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In the Baltimore Longitudinal Study of Aging (BLSA), we examined the temporal unfolding of declining performance on tests of episodic memory (Free Recall on the Free and Cued Selective Reminding Test), executive function (Category Fluency, Letter Fluency, and Trails), and Verbal Intelligence (Nelson, 1982; American Version of the Nelson Adult Reading Test(More)
BACKGROUND The role of blood pressure (BP) as a risk factor for dementia is complex and may be age dependent. In very old individuals, low BP might increase risk for dementia, perhaps by reducing cerebral perfusion pressure. METHODS The association between BP and dementia was examined in the Bronx Aging Study, a prospective study of 488 community-dwelling(More)
There are two different conceptions of the innate basis for numerical abilities. On the one hand, it is claimed that infants possess a 'number module' that enables them to construct concepts of the exact numerosities of sets upon which arithmetic develops (e.g. Butterworth, 1999; Gelman & Gallistel, 1978). On the other hand, it has been proposed that(More)
OBJECTIVES Gait variability is an important indicator of impaired mobility in older adults; however, little is known about the meaning of change in gait variability over time. This study estimated clinically meaningful change in measures of gait variability using both distribution- and anchor-based approaches. DESIGN Community-based observational cohort(More)
OBJECTIVE To estimate the relative rates of dementia in initially nondemented subjects with and without memory impairment defined by baseline free recall from the Free and Cued Selective Reminding (FCSR) test. BACKGROUND Our approach to identifying persons at high risk for future dementia is to show the presence of memory impairment not caused by other(More)
OBJECTIVE To investigate the relationship between white matter abnormalities and impairment of gait and balance in older persons. METHODS Quantitative MRI was used to evaluate the brain tissue compartments of 28 older individuals separated into normal and impaired groups on the basis of mobility performance testing using the Short Physical Performance(More)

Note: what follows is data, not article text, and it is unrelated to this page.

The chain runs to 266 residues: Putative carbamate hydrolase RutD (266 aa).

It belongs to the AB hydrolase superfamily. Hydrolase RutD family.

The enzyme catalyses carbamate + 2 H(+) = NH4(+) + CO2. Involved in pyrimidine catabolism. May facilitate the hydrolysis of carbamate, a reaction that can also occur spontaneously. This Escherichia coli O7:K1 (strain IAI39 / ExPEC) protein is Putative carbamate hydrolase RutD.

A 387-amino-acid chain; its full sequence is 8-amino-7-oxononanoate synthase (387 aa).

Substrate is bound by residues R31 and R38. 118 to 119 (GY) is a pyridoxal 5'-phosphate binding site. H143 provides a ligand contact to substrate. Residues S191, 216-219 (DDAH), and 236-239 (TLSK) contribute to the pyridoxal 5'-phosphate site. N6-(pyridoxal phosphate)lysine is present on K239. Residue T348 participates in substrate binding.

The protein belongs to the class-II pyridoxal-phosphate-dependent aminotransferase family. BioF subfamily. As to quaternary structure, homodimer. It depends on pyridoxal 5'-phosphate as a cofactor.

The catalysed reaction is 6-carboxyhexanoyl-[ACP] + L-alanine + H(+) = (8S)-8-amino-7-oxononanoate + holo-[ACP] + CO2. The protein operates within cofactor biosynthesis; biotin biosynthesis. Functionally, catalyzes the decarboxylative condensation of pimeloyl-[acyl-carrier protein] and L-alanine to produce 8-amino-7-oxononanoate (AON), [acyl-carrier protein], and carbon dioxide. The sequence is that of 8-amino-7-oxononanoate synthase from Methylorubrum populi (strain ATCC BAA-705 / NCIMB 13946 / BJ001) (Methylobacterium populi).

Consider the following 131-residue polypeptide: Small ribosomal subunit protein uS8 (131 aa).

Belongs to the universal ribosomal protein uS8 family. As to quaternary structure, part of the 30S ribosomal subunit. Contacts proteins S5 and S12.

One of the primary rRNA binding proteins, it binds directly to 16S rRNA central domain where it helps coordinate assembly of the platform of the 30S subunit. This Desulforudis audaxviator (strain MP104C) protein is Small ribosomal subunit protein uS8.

BACKGROUND Recent investigations using MRI suggest that older persons with mobility impairment have a greater volume of abnormal cerebral white matter compared with persons with normal mobility, thus raising the possibility that those with impairment have lesions in areas critical for the control of mobility. OBJECTIVE To utilize automated image analysis(More)
OBJECTIVE To test the cognitive reserve hypothesis by examining the effect of education on memory decline during the preclinical course of dementia. BACKGROUND Low education is a well known risk factor for Alzheimer disease (AD). Persons destined to develop AD experience an accelerated rate of decline in cognitive ability, particularly in memory. The(More)
BACKGROUND Persons destined to develop dementia experience an accelerated rate of decline in cognitive ability, particularly in memory. Early life education and participation in cognitively stimulating leisure activities later in life are 2 factors thought to reflect cognitive reserve, which may delay the onset of the memory decline in the preclinical(More)
Dementia is characterized by accelerated cognitive decline before and after diagnosis as compared to normal ageing. Determining the time at which that rate of decline begins to accelerate in persons who will develop dementia is important both in describing the natural history of the disease process and in identifying the optimal time window for which(More)